A couple of articles in today’s Melbourne Broadsheet, The Age, reminded me of how the law can influence the obesity epidemic.

Health fear on estates by Miki Perkins reported how new suburbs in Melbourne are “…so poorly designed that residents face an epidemic of chronic diseases such as obesity and depression that will cost the health system millions of dollars”

“The concerns have prompted a state government inquiry into the impacts of urban design on health, and fuelled calls to make       health a priority in planning laws. ‘When it comes to urban planning, we are building suburbs that in 20 years will be ghettos of ill health,’ said Margaret Beavis, a Melbourne doctor…”.

Although some readers posting comments to the article countered its central thrust by citing examples of housing estates with amenities to encourage physical activity, and others arguing that “It’s the suburb you live in not the rubbish you shove down your throat that makes you fat? What a victim society we live in”, it was another brief reader comment that caught my eye.

“The entrance marking Caroline Springs, by way of example, is denoted by Hungry Jacks. Way to go, civic planners. Junk food, junk mentality, junk suburbs.”

It stood out because in the same edition of the paper ran Larissa Ham’s story Will burger mania change group buying?

It reported how Hungry Jack’s, local champion one of Melbourne’s sedentary suburbs, had just offloaded 675,000 discount vouchers through daily deal website Scoopon. “In a result that will make dietitians recoil in horror, fast food lovers have snapped up $1.3 million of vouchers in under 48 hours.”

Can you picture it? A long drive home from school with the kids to the outer-burbs, swinging into the drive-through to cash in your $2 burger vouchers …

Sow how does the law fit in? Christopher Reynolds in Public and Environmental Health Law (2011, The Federation Press) argues that law has a central place in responding to lifestyle diseases, including obesity. He argues that the role of law in this context is not to direct or prohibit behaviour (as it may for example with illicit drugs) but to change the environment in which personal choices are made and to level what is a grossly uneven playing field that encourages unhealthy choices over healthy ones [429].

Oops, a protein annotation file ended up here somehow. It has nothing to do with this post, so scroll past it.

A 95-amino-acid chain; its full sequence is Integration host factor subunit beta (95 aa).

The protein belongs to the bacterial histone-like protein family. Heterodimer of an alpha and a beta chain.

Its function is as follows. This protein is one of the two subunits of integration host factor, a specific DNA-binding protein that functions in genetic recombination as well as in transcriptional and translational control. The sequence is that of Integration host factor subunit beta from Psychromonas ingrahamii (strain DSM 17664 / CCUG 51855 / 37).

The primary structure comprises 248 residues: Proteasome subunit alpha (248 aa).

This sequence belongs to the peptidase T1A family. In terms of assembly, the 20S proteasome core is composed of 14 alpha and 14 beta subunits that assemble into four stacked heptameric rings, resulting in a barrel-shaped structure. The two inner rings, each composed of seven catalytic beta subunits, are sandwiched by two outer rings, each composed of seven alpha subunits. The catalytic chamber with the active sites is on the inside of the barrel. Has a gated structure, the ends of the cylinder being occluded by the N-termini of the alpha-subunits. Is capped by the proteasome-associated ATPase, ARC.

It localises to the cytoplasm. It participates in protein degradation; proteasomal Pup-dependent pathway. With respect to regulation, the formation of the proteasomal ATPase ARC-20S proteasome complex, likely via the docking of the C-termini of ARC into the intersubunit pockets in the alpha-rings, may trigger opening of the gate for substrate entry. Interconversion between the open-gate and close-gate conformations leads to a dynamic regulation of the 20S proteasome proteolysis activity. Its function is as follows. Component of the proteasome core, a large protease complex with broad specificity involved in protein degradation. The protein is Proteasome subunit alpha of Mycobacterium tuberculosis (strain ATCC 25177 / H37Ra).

And what of Advocacy Health Alliances? Tobin Tyler et al [eds] in Poverty, Health and Law: Readings and Cases for Medical Legal Partnership (2011, Carolina Academic Press) argue that while the origins of Medical Legal Partnership  lie in giving individual patients and clients with integrated medical and legal assistance to address the social determinants of health, lawyers and healthcare providers can play a very powerful role as agents for policy change. MLPs stand poised to leverage this potential by bringing together new groups that can identify with different movements and rally around the same public health agendas, such as environmental organisations, civil rights organisations and sustainable agriculture organisations [636].

Anyway, is it all really such a big issue? After all, “The Burgers are Better at Hungry Jacks”, aren’t they?

Peter Noble

Leave a Reply

Fill in your details below or click an icon to log in:

WordPress.com Logo

You are commenting using your WordPress.com account. Log Out /  Change )

Google photo

You are commenting using your Google account. Log Out /  Change )

Twitter picture

You are commenting using your Twitter account. Log Out /  Change )

Facebook photo

You are commenting using your Facebook account. Log Out /  Change )

Connecting to %s

%d bloggers like this: